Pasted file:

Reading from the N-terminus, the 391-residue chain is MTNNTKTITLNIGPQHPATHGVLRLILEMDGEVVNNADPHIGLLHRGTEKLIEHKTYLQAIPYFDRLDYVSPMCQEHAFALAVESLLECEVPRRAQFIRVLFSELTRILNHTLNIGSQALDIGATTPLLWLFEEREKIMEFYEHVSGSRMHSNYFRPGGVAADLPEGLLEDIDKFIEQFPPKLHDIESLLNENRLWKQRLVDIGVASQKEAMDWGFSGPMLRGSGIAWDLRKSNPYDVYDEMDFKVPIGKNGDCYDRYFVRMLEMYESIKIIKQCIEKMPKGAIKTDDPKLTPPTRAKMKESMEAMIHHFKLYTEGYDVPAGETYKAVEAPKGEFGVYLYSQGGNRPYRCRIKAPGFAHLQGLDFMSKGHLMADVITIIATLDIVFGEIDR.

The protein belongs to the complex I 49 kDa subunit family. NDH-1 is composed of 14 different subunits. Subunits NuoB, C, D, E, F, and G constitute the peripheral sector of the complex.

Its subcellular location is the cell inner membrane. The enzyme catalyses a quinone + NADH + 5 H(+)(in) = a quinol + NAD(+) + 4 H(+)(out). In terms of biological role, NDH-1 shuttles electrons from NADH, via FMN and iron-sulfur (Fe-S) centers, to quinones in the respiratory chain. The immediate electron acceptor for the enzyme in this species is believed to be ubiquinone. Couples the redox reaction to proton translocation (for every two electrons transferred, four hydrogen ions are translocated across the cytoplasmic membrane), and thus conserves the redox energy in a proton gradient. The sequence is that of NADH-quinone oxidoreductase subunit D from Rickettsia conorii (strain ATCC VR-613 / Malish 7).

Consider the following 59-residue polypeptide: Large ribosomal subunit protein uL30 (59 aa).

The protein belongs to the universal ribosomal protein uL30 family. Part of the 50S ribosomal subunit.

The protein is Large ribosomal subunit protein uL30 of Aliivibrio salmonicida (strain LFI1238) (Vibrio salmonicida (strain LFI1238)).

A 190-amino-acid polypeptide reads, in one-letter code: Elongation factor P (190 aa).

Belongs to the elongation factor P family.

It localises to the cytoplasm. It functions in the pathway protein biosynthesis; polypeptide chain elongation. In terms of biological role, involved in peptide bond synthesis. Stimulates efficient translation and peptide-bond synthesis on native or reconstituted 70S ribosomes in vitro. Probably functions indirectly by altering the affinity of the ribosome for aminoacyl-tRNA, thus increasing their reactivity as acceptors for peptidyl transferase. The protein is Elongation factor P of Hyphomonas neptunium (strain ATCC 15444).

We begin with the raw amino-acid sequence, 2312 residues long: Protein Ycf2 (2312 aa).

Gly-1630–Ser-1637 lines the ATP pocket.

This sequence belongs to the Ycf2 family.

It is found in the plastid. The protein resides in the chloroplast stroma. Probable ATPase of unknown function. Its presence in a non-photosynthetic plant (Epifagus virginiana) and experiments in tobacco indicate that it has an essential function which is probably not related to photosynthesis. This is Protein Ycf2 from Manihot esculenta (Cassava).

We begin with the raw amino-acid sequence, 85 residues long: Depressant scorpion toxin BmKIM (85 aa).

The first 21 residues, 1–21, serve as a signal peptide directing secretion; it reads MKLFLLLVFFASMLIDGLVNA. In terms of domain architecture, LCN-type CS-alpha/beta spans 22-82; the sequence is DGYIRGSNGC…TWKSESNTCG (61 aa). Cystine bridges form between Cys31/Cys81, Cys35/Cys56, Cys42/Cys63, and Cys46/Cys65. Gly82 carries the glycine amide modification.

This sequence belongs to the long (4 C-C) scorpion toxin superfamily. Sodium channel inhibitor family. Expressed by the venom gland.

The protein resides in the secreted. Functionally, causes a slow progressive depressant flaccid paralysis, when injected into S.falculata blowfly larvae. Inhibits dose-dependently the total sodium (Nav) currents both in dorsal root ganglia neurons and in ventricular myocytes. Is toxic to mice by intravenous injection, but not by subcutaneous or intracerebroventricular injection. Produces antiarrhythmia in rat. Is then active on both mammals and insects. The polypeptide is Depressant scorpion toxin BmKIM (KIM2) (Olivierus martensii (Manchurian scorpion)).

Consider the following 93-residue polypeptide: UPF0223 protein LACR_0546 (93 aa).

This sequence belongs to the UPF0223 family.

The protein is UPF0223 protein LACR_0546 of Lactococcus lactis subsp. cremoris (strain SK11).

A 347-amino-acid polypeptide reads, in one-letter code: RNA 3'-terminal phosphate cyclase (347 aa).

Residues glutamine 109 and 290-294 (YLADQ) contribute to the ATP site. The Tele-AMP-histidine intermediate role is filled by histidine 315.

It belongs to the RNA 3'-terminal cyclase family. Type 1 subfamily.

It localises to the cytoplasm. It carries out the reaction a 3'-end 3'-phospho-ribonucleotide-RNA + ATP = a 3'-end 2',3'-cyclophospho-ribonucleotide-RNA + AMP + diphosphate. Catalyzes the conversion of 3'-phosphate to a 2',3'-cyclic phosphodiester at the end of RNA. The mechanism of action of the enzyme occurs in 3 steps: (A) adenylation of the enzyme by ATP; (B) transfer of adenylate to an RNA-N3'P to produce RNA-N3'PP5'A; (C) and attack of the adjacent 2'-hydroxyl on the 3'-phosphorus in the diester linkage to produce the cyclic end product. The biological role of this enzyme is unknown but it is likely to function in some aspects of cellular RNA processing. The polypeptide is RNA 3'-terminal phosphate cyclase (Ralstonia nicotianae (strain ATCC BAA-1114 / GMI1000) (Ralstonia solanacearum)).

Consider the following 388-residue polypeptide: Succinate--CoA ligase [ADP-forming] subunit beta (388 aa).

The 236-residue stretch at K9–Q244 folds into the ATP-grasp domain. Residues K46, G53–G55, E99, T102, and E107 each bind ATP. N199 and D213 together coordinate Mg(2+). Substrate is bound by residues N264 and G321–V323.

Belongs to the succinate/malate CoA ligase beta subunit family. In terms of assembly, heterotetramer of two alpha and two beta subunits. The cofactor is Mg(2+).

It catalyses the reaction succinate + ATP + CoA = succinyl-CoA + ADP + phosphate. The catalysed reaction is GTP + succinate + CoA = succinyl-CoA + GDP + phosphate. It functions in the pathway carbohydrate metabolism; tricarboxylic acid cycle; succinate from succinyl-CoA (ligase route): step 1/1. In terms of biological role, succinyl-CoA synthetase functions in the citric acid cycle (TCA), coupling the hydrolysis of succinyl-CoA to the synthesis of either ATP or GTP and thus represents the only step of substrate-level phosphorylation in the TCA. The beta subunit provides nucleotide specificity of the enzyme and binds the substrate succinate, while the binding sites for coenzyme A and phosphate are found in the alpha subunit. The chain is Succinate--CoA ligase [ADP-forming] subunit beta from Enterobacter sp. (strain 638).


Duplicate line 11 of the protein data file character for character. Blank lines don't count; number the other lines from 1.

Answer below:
Gly-1630–Ser-1637 lines the ATP pocket.